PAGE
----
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The Future of Success Audio CD – Abridged, Audiobook

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Product Details

  • Audio CD
  • Publisher: Random House Audio; Abridged edition (January 9, 2001)
  • Language: English
  • ISBN-10: 0375417222
  • ISBN-13: 978-0375417221
  • Product Dimensions: 5.7 x 1 x 4.9 inches
  • Shipping Weight: 8.8 ounces
  • Average Customer Review: 4.2 out of 5 stars  See all reviews (44 customer reviews)
  • Amazon Best Sellers Rank: #3,992,686 in Books (See Top 100 in Books)

Editorial Reviews

From Publishers Weekly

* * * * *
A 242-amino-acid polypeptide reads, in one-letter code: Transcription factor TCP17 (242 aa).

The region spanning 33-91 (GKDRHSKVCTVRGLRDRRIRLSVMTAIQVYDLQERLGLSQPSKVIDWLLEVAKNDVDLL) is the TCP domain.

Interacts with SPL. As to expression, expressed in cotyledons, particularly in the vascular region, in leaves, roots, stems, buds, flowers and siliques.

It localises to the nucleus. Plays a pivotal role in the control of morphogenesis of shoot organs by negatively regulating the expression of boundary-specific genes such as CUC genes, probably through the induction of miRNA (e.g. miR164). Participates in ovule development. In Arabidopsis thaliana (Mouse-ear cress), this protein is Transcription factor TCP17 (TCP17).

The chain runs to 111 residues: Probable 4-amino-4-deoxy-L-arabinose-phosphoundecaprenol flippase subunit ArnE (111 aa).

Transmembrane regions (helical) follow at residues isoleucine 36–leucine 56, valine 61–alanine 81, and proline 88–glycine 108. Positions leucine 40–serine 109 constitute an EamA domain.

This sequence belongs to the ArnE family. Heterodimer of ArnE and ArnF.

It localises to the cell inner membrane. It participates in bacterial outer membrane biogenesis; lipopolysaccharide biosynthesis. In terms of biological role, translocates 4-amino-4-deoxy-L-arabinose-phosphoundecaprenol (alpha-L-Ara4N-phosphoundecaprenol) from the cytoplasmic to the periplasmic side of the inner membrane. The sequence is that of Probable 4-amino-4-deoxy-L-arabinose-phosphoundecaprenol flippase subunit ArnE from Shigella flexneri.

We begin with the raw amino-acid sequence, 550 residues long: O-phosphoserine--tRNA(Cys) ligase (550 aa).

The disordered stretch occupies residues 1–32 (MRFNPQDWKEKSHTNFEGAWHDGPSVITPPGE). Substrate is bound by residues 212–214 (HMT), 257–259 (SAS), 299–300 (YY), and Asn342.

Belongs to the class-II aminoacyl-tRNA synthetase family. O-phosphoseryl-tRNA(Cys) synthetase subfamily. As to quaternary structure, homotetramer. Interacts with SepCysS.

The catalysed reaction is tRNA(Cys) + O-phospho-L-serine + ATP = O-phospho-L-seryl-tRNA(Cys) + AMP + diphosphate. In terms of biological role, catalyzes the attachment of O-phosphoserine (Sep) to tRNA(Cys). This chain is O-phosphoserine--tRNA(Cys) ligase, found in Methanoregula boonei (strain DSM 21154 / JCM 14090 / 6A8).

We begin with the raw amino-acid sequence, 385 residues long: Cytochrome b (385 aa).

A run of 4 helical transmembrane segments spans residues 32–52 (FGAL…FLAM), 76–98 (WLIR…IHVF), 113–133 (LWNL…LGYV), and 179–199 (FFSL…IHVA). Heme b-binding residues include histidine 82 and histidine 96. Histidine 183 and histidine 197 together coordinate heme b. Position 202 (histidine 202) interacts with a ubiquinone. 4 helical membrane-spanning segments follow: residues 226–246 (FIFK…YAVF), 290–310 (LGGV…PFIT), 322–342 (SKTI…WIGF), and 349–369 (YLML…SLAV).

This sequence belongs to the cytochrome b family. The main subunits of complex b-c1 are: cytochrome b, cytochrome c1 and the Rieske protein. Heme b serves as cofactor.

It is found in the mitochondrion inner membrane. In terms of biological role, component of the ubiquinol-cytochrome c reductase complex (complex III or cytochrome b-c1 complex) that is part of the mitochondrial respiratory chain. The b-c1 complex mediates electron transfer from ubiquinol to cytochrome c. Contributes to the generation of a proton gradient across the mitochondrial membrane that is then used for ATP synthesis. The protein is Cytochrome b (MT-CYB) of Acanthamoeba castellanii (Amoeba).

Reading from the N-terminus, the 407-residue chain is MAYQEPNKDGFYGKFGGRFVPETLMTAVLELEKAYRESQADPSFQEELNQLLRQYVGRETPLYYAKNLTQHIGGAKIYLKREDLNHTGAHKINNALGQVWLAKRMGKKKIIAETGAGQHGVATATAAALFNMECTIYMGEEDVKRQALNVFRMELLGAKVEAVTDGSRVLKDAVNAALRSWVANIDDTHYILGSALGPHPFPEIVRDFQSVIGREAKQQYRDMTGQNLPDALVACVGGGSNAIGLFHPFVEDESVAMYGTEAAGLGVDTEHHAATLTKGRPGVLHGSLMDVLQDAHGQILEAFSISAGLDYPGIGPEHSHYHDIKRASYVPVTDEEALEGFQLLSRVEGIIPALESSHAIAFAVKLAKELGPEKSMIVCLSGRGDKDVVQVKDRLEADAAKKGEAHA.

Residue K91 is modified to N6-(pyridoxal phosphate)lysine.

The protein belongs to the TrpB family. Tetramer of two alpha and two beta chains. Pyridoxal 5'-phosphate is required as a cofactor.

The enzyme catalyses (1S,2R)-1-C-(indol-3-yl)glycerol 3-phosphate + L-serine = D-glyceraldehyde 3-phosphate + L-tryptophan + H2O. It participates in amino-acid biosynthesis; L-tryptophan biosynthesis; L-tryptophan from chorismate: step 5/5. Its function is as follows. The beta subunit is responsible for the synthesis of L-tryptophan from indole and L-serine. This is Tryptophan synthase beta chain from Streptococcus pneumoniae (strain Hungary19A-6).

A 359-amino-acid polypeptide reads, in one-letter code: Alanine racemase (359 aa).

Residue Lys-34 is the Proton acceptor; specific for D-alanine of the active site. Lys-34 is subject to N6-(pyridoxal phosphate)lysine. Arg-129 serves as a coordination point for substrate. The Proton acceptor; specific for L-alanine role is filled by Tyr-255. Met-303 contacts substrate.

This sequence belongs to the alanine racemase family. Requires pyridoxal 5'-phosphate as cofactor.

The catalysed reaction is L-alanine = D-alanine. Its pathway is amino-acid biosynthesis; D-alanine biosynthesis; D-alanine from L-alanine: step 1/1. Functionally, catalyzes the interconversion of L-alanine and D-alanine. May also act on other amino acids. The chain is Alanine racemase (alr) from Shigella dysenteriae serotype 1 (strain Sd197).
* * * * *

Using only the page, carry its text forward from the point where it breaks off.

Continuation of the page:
From his dual perspective as former Clinton administration secretary of labor and academic social scientist, Reich (bestselling author of Locked in the Cabinet) offers a knowledgeable overview of the pros and cons of today's economy for the average worker. New ways of doing business spurred by digital technology, he states, have led to "eye-popping deals and bargains, opportunities never dreamed ofAexactly what you want, from anywhere, at the best price and value" for consumers. At the same time, the ease with which potential buyers can switch to any better new deal puts all producers under intense competitive pressure. Reich argues that the choice between innovation or death that producers now face has filtered down to workers in the form of reduced loyalty from employers and sharply curtailed retirement and fringe benefits. Those who suspect that they are working harder over longer hours will find confirmation here that they are in good company, as well as a keen analysis of the impact of our new working arrangements on marriages, children and how we enjoy our lives. Then Reich pops the $1 million question: Would we willingly accede to the new demands of the workplace if we fully appreciated the consequences for our family lives? Sensing a growing dissatisfaction across the nation, Reich offers tantalizing proposals for moderating the more disruptive influences that have arrived along with the blessings of the emerging economy. (Jan. 15) Forecast: Reich's personal, engaging approach to the hot button topic of worker burnout in the new economy, combined with his high visibility in the traditional media, should raise the profile of this title, which has an announced 100,000-copy first printing, as well as a simultaneous audiobook release from Random.